Nebraska Beef Recall Blamed on Unsanitary Conditions; Not the First Problem with Nebraska BeefJan 1, 2008 | Parker Waichman LLP
FSIS Investigation Two Plants That Collaborated With Nebraska Beef
A USDA Food Safety and Inspection Service (FSIS) investigation at two processing plants that collaborated with Nebraska Beef revealed E. coli contamination occurred because some production practices took place under “insanitary” conditions insufficient to prevent E. coli bacteria. The tainted meat is responsible for at least 41 illnesses and dozens of hospitalizations to consumers in Michigan and Ohio. And, now, there is another outbreak emerging in Georgia; its origin is under investigation by Georgia health officials who are trying to determine if dozens of cases there are linked to Michigan and Ohio.
Nebraska Beef expanded its voluntary recall include all 5.3 million pounds of meat produced for ground beef between May 16 and June 26, ten times the amount in the original recall which involved beef sent to Nebraska, Colorado, Illinois, Michigan, New York, Pennsylvania, and Texas. It is not clear if any contaminated or recalled beef was sent to additional states, but contaminated beef was distributed in Illinois, New York, and Pennsylvania; beef products were sent to Colorado and Texas for further processing. Because the products in the expanded recall were processed by other companies, there will likely not be the establishment number "EST 19336" on products available to consumers.
This Is Not The First Time Nebraska Has Been In Food Contamination
This is not the first time Nebraska Beef has been in the epicenter of questionable practices and food contamination. In 2003, the USDA went to court to try to shut down Nebraska Beef’s Omaha packing plant after citing it for numerous violations. Three years later, Minnesota public health and USDA officials linked an E. coli 0157:H7 outbreak in ground beef that killed a Minnesota woman to Nebraska Beef. In 2007, Nebraska Beef sued the USDA saying its inspectors had unfairly targeted it.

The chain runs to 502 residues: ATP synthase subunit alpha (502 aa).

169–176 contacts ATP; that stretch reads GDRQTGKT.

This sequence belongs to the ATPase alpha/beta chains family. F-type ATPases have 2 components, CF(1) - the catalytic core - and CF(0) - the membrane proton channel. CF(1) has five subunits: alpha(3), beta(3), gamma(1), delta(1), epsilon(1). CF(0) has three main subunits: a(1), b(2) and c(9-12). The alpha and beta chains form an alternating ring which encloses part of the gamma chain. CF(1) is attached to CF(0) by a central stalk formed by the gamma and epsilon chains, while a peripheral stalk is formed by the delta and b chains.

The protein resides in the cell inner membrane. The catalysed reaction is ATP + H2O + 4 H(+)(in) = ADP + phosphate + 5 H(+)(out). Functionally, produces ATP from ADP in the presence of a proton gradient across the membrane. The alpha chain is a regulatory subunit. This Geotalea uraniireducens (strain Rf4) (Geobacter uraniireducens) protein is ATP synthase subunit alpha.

The Nebraska Beef recall follows the June 25 recall by Kroger Company of ground beef sold in Michigan and central and northwestern Ohio. Nebraska Beef is the supplier involved in the original recall. Kroger listed May 21-July 5 for most ground beef products and July 11-21 for Private Selection Natural ground beef sold in 16 ounce packages in the self-service meat case at Kroger, Dillons, Fred Meyer, Baker's, Smith's, and Fry's stores. Kroger stores include these and QFC, Ralphs, King Soopers, City Markets, Hilander, Owen's, Pay Less, and Scott's stores. The Agriculture Department has labeled the recall a Class I, which carries a high health risk. More cases are likely because the Centers for Disease Control and Prevention (CDC) estimate that for every incident of E. coli reported, 20 go unreported. E. coli 0157:H7 symptoms can include stomach cramps, vomiting, bloody diarrhea, dehydration, and fever.
Food borne illnesses are on the rise, in part, due to the challenges in policing an outdated and under-funded food-surveillance system overwhelmed by the emergence of mega-farms, -distribution centers, and -transporters. Worse, scientists have expressed concern that infections from antibiotic resistant E. coli are spreading; several countries now report such cases. Worse, emerging data confirms the negative health effects of E. coli can remain for months and years; can have long-term, lasting effects; and can appear months or years after the original illness.
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